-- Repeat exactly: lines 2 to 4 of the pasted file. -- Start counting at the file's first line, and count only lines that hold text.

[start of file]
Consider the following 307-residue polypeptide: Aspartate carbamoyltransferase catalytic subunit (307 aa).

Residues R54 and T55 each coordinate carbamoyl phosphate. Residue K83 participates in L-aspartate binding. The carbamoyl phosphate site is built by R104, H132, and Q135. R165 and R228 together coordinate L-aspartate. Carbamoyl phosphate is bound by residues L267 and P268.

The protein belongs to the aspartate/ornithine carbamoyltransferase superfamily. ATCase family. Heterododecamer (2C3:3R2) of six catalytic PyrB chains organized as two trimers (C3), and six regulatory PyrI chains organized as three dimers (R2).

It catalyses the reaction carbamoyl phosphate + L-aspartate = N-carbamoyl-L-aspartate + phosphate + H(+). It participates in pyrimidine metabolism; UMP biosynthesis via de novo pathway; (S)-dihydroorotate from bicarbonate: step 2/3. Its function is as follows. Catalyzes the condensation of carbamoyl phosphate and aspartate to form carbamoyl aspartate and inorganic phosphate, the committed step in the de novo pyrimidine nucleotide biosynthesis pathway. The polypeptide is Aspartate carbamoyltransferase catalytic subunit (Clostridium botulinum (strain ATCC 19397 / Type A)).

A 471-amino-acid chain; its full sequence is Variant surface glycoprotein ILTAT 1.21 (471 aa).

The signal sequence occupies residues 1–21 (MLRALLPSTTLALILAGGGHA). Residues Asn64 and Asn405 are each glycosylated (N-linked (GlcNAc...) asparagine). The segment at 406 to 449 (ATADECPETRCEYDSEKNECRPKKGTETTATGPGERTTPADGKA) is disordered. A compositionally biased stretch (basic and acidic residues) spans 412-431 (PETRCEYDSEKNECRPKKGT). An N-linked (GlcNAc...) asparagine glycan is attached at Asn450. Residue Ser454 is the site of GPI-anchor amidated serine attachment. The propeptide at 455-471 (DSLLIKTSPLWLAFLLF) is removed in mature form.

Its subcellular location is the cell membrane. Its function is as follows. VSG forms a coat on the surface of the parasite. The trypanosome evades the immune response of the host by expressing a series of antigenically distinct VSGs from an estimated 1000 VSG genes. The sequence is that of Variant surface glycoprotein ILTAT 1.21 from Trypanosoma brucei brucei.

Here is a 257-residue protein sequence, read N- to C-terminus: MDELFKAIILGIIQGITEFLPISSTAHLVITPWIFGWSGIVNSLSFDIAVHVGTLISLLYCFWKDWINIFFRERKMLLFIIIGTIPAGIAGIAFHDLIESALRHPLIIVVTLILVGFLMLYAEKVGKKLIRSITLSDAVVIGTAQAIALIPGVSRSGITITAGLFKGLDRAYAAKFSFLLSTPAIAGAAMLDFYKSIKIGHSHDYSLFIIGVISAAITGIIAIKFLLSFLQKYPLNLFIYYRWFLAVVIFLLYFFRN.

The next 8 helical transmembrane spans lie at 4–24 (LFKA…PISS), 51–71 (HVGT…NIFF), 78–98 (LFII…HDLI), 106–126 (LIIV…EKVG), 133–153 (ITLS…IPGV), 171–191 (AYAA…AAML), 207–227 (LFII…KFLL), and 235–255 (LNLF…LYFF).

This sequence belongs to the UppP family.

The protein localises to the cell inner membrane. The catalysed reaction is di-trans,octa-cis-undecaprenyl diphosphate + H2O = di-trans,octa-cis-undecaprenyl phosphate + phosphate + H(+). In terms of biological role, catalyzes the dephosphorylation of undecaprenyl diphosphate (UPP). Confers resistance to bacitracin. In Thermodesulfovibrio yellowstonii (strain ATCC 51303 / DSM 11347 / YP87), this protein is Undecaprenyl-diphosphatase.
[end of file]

Residues R54 and T55 each coordinate carbamoyl phosphate. Residue K83 participates in L-aspartate binding. The carbamoyl phosphate site is built by R104, H132, and Q135. R165 and R228 together coordinate L-aspartate. Carbamoyl phosphate is bound by residues L267 and P268.

The protein belongs to the aspartate/ornithine carbamoyltransferase superfamily. ATCase family. Heterododecamer (2C3:3R2) of six catalytic PyrB chains organized as two trimers (C3), and six regulatory PyrI chains organized as three dimers (R2).

It catalyses the reaction carbamoyl phosphate + L-aspartate = N-carbamoyl-L-aspartate + phosphate + H(+). It participates in pyrimidine metabolism; UMP biosynthesis via de novo pathway; (S)-dihydroorotate from bicarbonate: step 2/3. Its function is as follows. Catalyzes the condensation of carbamoyl phosphate and aspartate to form carbamoyl aspartate and inorganic phosphate, the committed step in the de novo pyrimidine nucleotide biosynthesis pathway. The polypeptide is Aspartate carbamoyltransferase catalytic subunit (Clostridium botulinum (strain ATCC 19397 / Type A)).